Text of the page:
Why "flexible" that way? "However" vs. "only"...How are they related to each other??
As an adverb, but (meaning, nothing more than) is synonymous with only:
EX: He was only/but a child"
EX: Hopes that last but/only a moment
Note their origin in Old English (OE), but (adv.) unless, without, outside (of); only (adv.) unique, solitary. There's a semantic tie between outside (of) and solitary .
As a conjunction, but was not used as a conjunction in OE. Today, but (meaning with the exception that) is synonymous with however. Both mark an opposition in passing from one thought to another; possible tie: outside of the fact that...
EX: This is not winter, but it is almost as cold.
EX: This is not winter; it is, however, almost as cold
Usage: but marks the opposition with a medium degree of strength. however is weaker, and throws the opposition into the background. (still is stronger than but, and marks the opposition more emphatically.)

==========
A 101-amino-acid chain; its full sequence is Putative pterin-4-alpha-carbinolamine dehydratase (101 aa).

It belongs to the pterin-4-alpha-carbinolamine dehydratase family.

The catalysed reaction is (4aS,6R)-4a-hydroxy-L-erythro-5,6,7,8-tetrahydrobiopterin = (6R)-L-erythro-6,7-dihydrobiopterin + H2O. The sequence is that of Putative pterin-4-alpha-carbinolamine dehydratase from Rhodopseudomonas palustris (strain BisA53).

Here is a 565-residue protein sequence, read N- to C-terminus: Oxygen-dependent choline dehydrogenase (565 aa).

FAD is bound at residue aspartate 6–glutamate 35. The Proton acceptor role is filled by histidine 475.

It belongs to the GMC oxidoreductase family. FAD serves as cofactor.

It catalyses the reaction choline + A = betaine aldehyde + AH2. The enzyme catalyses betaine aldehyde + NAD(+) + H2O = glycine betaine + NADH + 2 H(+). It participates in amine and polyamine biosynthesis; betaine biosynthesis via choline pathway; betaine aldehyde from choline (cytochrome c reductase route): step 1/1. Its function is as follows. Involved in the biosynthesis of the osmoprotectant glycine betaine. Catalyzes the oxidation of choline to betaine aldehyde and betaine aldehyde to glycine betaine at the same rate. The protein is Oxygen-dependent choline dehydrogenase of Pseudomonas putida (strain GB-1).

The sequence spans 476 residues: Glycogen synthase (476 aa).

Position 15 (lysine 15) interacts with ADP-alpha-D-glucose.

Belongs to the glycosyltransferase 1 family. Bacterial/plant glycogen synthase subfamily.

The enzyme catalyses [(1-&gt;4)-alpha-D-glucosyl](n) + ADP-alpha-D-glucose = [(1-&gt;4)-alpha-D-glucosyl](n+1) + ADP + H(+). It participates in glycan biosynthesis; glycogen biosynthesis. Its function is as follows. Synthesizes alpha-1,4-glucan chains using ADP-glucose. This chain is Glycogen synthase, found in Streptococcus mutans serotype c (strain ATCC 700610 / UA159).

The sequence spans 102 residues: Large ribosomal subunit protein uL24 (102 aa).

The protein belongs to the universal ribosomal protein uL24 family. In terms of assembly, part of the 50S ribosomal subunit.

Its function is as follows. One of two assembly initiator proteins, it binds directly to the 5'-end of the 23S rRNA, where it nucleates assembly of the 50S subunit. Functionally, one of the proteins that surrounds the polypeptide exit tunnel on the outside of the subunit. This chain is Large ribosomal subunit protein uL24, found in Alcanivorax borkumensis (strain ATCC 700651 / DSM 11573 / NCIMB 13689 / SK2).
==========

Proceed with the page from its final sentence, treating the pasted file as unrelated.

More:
I'm interested in the deriviation. How does a single word "but" have two meanings which don't seem to be related to each other?
Derivation? I don't understand what you mean by 'derivation'.
According to the previous post, the difference in meaning between the two but's has to do with function: one is an adverb, the other a conjunction. The similarity in meaning between but/only and but/however has to do with semantic extension: but means, outside (of)/not inside ~ unique ~ the exception. As an exception it's also an opposition; only means, unique, solitary, sole; however expresses an opposition.